A community advisory committee has recommended that the name of the division’s new charter school be Community Lab School. The committee, which includes administrators, teachers, staff, parents and students representing the charter school community, began meeting in May of 2020. The committee’s recommendation followed two public opinion surveys and two public meetings that received and narrowed a list of names that were suggested by community members.
The advisory committee included parents of current students, parents from feeder schools, local residents who do not have children enrolled in the school at the present time, teachers and staff, and students.
In the committee’s initial survey in the fall of 2020, community was the value most often cited by survey participants, consistent with the School Board’s policy that requires the name of a new school to align with the division’s four values of excellence, young people, community, and respect. In the second survey earlier this year, two of the leading choices were Community School of Albemarle and Lab School of Albemarle. The committee received more than 600 replies to its latest survey.
“We believe Community Lab School combines two of the most popular choices while celebrating a distinguishing strength of our school and helping to explain the purpose and mission of the learning experience we offer to students,” said Stephanie Passman, the charter school’s head teacher and chair of the advisory committee.” She noted input from students that confirms that community and lab “both tell a lot about what they think of our school.”
One other suggestion that generated strong support, Passman said, was Murray Community School. One of the concerns parents, staff and students have expressed over the years was having two schools in the division with the same name. The charter high school’s previous name was Murray, as is the name of an elementary school in the county where the high school originally was housed.
When it opened 33 years ago, the charter high school was initially located in Virginia L. Murray Elementary School, which had temporary space available for the charter students. A year later, the charter school moved to its present location and, when a naming review did not occur, it continued to be referred to by the name of its original location.
Since then, the charter school has undergone a significant transformation, partnering with such prestigious organizations as the University of Virginia, Massachusetts Institute of Technology (MIT), the International Baccalaureate (IB), and the national Mastery Transcript Consortium to modernize its curriculum and instructional practices. It now serves to pilot innovative approaches to teaching and learning that can be migrated to other schools in the division.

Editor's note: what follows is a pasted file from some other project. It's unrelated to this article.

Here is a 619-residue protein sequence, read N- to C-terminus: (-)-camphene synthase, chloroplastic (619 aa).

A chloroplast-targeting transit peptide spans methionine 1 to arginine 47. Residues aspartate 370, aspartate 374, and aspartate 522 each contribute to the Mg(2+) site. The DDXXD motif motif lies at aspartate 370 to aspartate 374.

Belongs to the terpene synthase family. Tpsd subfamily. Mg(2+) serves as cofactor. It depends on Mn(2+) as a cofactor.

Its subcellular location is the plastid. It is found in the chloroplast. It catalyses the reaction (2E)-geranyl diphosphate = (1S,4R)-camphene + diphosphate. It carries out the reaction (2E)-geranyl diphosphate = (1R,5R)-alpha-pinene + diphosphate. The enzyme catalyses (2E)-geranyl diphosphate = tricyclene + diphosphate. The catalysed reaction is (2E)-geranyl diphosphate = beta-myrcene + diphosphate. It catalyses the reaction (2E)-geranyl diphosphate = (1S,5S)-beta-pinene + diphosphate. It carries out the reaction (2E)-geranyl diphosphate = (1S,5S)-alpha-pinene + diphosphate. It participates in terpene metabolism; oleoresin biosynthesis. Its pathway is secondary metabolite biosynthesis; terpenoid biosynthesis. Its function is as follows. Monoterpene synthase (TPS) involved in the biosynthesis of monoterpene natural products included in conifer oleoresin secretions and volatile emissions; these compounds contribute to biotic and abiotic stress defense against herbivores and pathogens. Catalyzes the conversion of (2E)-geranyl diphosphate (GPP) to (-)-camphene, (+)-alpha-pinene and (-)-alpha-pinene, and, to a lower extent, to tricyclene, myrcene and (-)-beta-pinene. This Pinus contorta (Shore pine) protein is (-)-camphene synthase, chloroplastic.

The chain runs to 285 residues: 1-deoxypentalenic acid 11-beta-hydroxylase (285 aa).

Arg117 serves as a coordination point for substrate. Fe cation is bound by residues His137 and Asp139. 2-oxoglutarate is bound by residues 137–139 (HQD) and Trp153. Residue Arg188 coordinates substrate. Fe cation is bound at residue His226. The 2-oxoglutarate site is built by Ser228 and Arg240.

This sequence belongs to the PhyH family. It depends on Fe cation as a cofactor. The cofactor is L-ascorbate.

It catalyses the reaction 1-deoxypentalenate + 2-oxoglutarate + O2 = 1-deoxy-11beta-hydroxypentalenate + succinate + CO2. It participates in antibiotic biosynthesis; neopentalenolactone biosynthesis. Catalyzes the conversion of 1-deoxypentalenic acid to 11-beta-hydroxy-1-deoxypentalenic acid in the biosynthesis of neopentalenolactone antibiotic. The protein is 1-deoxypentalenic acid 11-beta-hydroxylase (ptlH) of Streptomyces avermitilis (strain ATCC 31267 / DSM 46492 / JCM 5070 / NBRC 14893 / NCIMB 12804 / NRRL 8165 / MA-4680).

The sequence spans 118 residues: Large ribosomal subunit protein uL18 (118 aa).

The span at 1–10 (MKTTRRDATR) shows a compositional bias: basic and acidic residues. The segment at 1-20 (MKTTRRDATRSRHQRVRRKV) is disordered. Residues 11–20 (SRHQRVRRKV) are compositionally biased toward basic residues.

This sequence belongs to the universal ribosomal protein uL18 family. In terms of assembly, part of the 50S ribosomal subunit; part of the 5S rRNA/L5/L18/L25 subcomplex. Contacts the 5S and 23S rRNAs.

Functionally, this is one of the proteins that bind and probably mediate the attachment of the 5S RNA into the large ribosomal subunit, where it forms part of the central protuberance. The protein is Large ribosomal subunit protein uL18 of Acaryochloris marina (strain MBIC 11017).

“We truly are a new school, not just structurally in that we serve grades 6-12, but we are a new school conceptually, and Community Lab School best describes our mission and values,” said Chad Ratliff, the charter school’s principal.
“We also want to celebrate the legacy of Virginia L. Murray,” said Passman. “Her life’s work and especially her incredible determination and passion for equal education opportunities are an inspiration for all schools in our division,” Passman said.
Passman said that the school will be honoring Ms. Murray with a plaque in the school’s front entrance and in special student projects this year that will display her achievements and community service as part of a historical exhibit.
The division’s Superintendent, Dr. Matthew Haas, will review the committee’s work and its recommendation prior to making his own recommendation to the School Board, which is expected to occur during its April 1 business meeting. The Board will make the final decision on the name for the new charter school.
The new school was formed nearly a year ago when the School Board approved the merger of Murray High School and the Community Public Charter School, which served middle school students. The new charter school serves 158 students in grades 6-12. Students who live anywhere in the county can apply for admission to the school, which is the only school in the division that offers an IB curriculum in addition to its traditional project- and arts-based curriculum.
“The name Community Lab School perfectly captures our school’s mission,” said Ratliff. “Our small size and our commitment to student-centered teaching and learning strategies and equitable practices allow us to pilot programs that can be expanded upon at our division’s more traditional schools and student centers,” he said.
Information on the work of the community advisory committee, including community survey results and news releases, can be accessed on the division’s School Naming Review: Murray High School web page.
CONTACT: Phil Giaramita, Strategic Communications Officer